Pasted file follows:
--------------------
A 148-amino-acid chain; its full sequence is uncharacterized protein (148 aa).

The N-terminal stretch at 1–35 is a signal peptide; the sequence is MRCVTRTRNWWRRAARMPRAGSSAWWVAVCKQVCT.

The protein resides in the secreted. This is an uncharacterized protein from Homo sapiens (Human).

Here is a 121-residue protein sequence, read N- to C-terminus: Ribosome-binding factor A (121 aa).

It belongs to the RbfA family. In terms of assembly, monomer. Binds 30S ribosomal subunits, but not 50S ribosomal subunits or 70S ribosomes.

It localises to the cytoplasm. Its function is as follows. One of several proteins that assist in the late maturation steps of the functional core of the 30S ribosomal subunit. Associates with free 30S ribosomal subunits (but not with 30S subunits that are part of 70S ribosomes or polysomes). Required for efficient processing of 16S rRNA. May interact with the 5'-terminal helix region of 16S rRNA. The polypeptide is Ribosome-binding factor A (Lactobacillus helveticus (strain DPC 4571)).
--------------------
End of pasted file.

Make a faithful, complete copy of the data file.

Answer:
A 148-amino-acid chain; its full sequence is uncharacterized protein (148 aa).

The N-terminal stretch at 1–35 is a signal peptide; the sequence is MRCVTRTRNWWRRAARMPRAGSSAWWVAVCKQVCT.

The protein resides in the secreted. This is an uncharacterized protein from Homo sapiens (Human).

Here is a 121-residue protein sequence, read N- to C-terminus: Ribosome-binding factor A (121 aa).

It belongs to the RbfA family. In terms of assembly, monomer. Binds 30S ribosomal subunits, but not 50S ribosomal subunits or 70S ribosomes.

It localises to the cytoplasm. Its function is as follows. One of several proteins that assist in the late maturation steps of the functional core of the 30S ribosomal subunit. Associates with free 30S ribosomal subunits (but not with 30S subunits that are part of 70S ribosomes or polysomes). Required for efficient processing of 16S rRNA. May interact with the 5'-terminal helix region of 16S rRNA. The polypeptide is Ribosome-binding factor A (Lactobacillus helveticus (strain DPC 4571)).